Wednesday, September 28, 2011
I was just recently awarded a grant through Donor Choose for science themed reading material for a classroom at our school. I was required to write a grant through a class I was taking as a final project (we didn't have to get it funded we just had to write and submit). Several of us in the class got our requests funded. Mine was flat out funded but a friend of mine got hers funded through a series of donations to the project (which is a great way to get parents involved by asking them to contribute a little bit to the materials you need).
I had seen a project on the internet that involved a pull out tab on a teapot and I have been thinking about how it can be used in notebooking. Today I had my "Aha moment" :)
Sunday, September 25, 2011
This class made origami t-shirts that they then decorated with items that represented themselves. They wrote about the decorations and how they fit into their lives in the computer lab (using Microsoft Word). The teacher took pictures of their heads and they were cut to fit the t-shirts.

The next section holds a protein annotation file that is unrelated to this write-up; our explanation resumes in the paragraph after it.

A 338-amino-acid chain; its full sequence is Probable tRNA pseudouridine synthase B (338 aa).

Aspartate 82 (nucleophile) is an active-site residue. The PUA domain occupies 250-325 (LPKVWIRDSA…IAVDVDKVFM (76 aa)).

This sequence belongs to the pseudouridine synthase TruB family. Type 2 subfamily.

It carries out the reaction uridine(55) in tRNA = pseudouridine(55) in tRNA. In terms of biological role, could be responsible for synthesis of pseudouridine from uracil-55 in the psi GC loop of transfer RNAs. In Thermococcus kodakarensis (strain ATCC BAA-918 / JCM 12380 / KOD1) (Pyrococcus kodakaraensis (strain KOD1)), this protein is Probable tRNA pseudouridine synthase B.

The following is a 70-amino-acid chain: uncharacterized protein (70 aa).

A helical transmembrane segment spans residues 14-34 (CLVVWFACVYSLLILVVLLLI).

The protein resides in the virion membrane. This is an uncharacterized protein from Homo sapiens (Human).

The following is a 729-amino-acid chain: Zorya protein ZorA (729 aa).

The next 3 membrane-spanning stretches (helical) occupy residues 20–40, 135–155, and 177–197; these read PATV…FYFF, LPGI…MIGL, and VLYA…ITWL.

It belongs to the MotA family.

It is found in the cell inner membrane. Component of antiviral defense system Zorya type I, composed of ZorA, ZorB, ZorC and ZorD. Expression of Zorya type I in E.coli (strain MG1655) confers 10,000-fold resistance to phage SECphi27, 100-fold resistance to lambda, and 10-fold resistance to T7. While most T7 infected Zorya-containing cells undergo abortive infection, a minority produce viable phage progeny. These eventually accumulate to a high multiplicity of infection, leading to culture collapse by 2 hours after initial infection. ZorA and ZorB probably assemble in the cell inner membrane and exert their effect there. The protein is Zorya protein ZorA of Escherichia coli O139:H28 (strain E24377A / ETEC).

Monday, September 19, 2011
I taught my constellation activity today. It didn't go as well as I hoped (Monday???). One class didn't finish. The other class did with lots of complaining (about coloring)!
Saturday, September 17, 2011
Wednesday, September 14, 2011
A teacher in one of our district shared this YouTube video on letting children earn "Pop Culture Points" in the classroom. I love it! One of my favorite things about teaching is when a child comes in and has made a connection to what we are learning in class to what they are watching on TV, reading, or listening to.
We all know that making connections is powerful and helps students remember. This teacher now assigns points for it. I like what one of the interviewed children said, "It makes you think about learning when you aren't normally thinking about learning."
I saw this video a couple of days ago and really started looking for points of reference in the shows I watched. In this weeks Warehouse 13 the dangerous artifact was a pair of binoculars that were on the Enola Gay, the plane that dropped the first atomic bomb on Japan. On Eureka the entire town was focused on an upcoming launch to Titan, the largest moon on Saturn. I thought both worthy of Pop Culture Points and related to content we teach at the elementary school level :)